On Friday 6th June 2014, many people will be remembering the events of 70 years earlier, when the allied forces landed on the coast of Normandy, opening the much-anticipated second front.
There are many events being staged to mark the anniversary. Including a live concert on Radio 2 at the Royal Albert Hall which will document the events, along with live music. For more information on this visit the BBC website.
But I wanted to get a more personal view of what happened, and speak to someone who remembered it. Today I spoke with Mr G, one of our clients who remembers 6th June 1944. 15 at the time, he was at the 6th form of his grammar school.
“I remember the Head Teacher sent the caretaker around to each class with a statement he had taken from the news. Each of the teachers read it out to their class.” The statement was stark and to the point, armed forces from the British, Canadian and American forces landed on the beach at Normandy. But according to Mr G, everyone felt excited. “The idea of a second front had been mooted for two years, but nobody knew when or where.”
There was to be no celebrating though. This was just the beginning of the end of the war. There was still a lot to do. It meant though that things were changing and an end was at least in sight.
“The celebrating came later, in May 1945 on what was to be victory in Europe day. I remember walking around the street parties with my cousin.”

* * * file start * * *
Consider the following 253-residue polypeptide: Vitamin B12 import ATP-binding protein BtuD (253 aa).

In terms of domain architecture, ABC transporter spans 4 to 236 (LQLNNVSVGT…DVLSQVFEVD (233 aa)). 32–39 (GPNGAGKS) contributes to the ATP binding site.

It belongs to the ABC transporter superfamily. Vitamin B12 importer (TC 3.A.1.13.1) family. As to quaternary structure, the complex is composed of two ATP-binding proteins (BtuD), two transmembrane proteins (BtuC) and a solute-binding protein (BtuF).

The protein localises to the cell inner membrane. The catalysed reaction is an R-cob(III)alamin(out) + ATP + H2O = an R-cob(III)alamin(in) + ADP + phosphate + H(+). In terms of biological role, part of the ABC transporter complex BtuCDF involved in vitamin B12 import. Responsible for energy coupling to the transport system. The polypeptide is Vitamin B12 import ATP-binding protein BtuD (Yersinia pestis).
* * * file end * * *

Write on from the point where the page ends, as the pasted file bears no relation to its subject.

Mr G himself later went on to join the RAF for 2 years.
“I wanted to be a teacher so had to apply for deferment of my conscription so I could go to college to train. When I finished in 1948 Wartime regulations were still in place and I had to go to a job knowing I could be called up any time. My first job lasted just 5 weeks.”
Less than 6 months after he was called up, in January 1949 conscription was abolished and National Service was introduced. When he left the RAF in 1950 Mr G went back to teaching English and History. He was a teacher the rest of his working life.
Whilst the big story needs to be told, these individual personal accounts of our history really bring it alive. So to commemorate 70 years since D-Day why not talk to someone you know about their experience?